Tummy Tuck is a relatively safe surgical procedure when performed by a certified and experienced Plastic Surgeon. But you may be wondering if the same applies if you or someone close to you who is a diabetic is opting to go under the knife for a Tummy Tuck. In this blog, you will get to learn which conditions favor or discredit a diabetic patient from undergoing an abdominoplasty- aka ‘The Tummy Tuck’.
What is a Tummy Tuck?
Abdominoplasty or a Tummy Tuck is a surgical technique which is now commonly performed on patients with lax abdominal wall and excess lose skin and fat, in order to slice off the extra mass to give the body a leaner figure.
What is Diabetes?
For those who may or may not be familiar with the specific details of diabetes. There are two types of Diabetes. Type 1 Diabetes and Type 2 Diabetes. In type 1 Diabetes, the disorder arises due to a deficiency of insulin production. This may manifest itself at an early age. Type 2 Diabetes occurs due to a decreased response of Insulin on the insulin receptors, disrupting the overall sugar metabolism. Either ways, the patient suffers a high blood glucose levels than normal. This may result in multiple manifestations as neuropathy or tingling feeling, blindness, renal issues, cardiac problems and most important in regards to this article’s premise: impaired wound healing.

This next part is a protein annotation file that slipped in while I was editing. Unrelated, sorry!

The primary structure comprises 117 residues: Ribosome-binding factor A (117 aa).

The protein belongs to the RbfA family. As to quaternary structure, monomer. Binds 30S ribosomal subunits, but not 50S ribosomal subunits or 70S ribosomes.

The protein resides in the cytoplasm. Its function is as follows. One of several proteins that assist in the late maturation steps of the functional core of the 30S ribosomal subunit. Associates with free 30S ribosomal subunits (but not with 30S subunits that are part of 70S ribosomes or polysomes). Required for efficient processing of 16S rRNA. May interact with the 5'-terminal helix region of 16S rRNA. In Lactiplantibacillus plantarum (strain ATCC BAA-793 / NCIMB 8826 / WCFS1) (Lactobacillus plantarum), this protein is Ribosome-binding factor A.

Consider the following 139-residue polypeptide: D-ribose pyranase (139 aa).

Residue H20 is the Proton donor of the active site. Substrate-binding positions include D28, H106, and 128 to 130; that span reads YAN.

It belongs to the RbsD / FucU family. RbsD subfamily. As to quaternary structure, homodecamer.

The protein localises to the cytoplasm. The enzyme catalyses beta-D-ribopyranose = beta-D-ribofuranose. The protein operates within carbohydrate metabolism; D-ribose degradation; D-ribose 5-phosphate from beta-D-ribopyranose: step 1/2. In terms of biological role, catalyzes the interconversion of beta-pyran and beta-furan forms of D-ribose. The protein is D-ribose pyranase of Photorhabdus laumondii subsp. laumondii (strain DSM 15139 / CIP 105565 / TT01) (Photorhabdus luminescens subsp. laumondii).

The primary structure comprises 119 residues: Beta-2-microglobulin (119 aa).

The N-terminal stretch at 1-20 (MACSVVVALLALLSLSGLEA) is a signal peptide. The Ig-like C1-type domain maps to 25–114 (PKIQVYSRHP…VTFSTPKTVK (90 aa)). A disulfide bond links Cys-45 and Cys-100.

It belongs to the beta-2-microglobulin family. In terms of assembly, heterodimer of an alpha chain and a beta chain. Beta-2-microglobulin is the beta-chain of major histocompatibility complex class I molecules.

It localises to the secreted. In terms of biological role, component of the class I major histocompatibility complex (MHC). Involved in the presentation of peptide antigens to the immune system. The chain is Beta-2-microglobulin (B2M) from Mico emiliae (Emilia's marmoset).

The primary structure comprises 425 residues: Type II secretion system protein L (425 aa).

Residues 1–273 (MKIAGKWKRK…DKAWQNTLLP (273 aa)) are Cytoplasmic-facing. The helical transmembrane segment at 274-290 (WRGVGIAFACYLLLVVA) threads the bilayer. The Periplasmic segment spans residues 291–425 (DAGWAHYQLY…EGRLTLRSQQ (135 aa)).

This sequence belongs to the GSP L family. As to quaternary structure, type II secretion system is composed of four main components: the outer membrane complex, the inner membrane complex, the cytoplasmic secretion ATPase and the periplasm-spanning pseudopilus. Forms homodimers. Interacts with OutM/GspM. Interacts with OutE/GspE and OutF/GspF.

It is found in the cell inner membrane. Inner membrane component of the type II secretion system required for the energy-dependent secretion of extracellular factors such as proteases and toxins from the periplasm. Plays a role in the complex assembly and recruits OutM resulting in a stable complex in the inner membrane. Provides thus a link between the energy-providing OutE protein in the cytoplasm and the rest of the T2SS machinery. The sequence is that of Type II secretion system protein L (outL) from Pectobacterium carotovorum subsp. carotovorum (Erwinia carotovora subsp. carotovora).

Impaired Wound Healing as a result of Diabetes
Diabetes primarily affects the blood flow, specifically the circulation through the arterioles (small vessels). Many times, plastic surgeons are called in reconstruction cases which is a sub specialty in plastic surgery to deal with slow healing wounds or non-healing wounds of patients who suffer from diabetes. Moreover, diabetics may seek aesthetic surgery to enhance their appearances. Such cases are challenging for a plastic surgeon.
It is common knowledge that surgeries are bound to take place with incisions and ultimately scarring no matter how small or non-visible. Scar formation is a part of wound healing and is the body’s response to the trauma. Even though, over the years plastic surgeons may have developed a reputation for performing ‘scar-less’ surgeries, this is merely due to their ability to conceal the scars under the natural folds in the skin. The art of plastic surgery is this ability to perform such procedures with remarkable results such that the observes can-not identify if any procedure has been performed at all. Other ideal spots to hide the scars are the skin creases and beneath the underwear. Hence, plastic surgeons are always vigilant to where they place the incisions. Despite the attention to detail and safety, sometimes complications do arise in otherwise healthy patients, which is why extraordinary measures must be taken when operating a patient more susceptible to delayed wound healing as in case of a diabetes.